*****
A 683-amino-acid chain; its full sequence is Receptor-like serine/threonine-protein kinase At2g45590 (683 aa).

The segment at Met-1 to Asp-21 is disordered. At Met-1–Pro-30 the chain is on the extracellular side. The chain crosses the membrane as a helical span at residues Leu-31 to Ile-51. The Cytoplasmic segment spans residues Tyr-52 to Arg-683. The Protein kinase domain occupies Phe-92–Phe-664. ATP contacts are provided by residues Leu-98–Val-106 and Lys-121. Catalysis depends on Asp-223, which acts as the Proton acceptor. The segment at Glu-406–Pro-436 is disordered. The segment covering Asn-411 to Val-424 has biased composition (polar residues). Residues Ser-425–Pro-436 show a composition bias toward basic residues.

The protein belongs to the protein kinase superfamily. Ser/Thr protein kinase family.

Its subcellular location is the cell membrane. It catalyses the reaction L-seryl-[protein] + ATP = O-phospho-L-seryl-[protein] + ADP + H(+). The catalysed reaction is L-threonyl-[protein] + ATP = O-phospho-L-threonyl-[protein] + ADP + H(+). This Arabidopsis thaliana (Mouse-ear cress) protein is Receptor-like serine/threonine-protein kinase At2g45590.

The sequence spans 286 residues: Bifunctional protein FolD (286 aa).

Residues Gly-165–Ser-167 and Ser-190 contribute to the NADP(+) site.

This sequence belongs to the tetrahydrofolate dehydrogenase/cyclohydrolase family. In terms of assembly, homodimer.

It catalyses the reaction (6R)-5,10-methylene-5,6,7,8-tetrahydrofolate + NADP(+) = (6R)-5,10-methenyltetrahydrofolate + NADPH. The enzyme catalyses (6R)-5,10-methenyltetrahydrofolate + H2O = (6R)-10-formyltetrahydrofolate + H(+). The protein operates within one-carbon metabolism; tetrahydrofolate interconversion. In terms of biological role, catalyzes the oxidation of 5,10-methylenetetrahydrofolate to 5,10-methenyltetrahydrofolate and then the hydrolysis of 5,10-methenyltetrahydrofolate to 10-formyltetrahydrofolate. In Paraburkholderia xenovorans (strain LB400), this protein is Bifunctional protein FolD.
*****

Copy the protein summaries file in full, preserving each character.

A 683-amino-acid chain; its full sequence is Receptor-like serine/threonine-protein kinase At2g45590 (683 aa).

The segment at Met-1 to Asp-21 is disordered. At Met-1–Pro-30 the chain is on the extracellular side. The chain crosses the membrane as a helical span at residues Leu-31 to Ile-51. The Cytoplasmic segment spans residues Tyr-52 to Arg-683. The Protein kinase domain occupies Phe-92–Phe-664. ATP contacts are provided by residues Leu-98–Val-106 and Lys-121. Catalysis depends on Asp-223, which acts as the Proton acceptor. The segment at Glu-406–Pro-436 is disordered. The segment covering Asn-411 to Val-424 has biased composition (polar residues). Residues Ser-425–Pro-436 show a composition bias toward basic residues.

The protein belongs to the protein kinase superfamily. Ser/Thr protein kinase family.

Its subcellular location is the cell membrane. It catalyses the reaction L-seryl-[protein] + ATP = O-phospho-L-seryl-[protein] + ADP + H(+). The catalysed reaction is L-threonyl-[protein] + ATP = O-phospho-L-threonyl-[protein] + ADP + H(+). This Arabidopsis thaliana (Mouse-ear cress) protein is Receptor-like serine/threonine-protein kinase At2g45590.

The sequence spans 286 residues: Bifunctional protein FolD (286 aa).

Residues Gly-165–Ser-167 and Ser-190 contribute to the NADP(+) site.

This sequence belongs to the tetrahydrofolate dehydrogenase/cyclohydrolase family. In terms of assembly, homodimer.

It catalyses the reaction (6R)-5,10-methylene-5,6,7,8-tetrahydrofolate + NADP(+) = (6R)-5,10-methenyltetrahydrofolate + NADPH. The enzyme catalyses (6R)-5,10-methenyltetrahydrofolate + H2O = (6R)-10-formyltetrahydrofolate + H(+). The protein operates within one-carbon metabolism; tetrahydrofolate interconversion. In terms of biological role, catalyzes the oxidation of 5,10-methylenetetrahydrofolate to 5,10-methenyltetrahydrofolate and then the hydrolysis of 5,10-methenyltetrahydrofolate to 10-formyltetrahydrofolate. In Paraburkholderia xenovorans (strain LB400), this protein is Bifunctional protein FolD.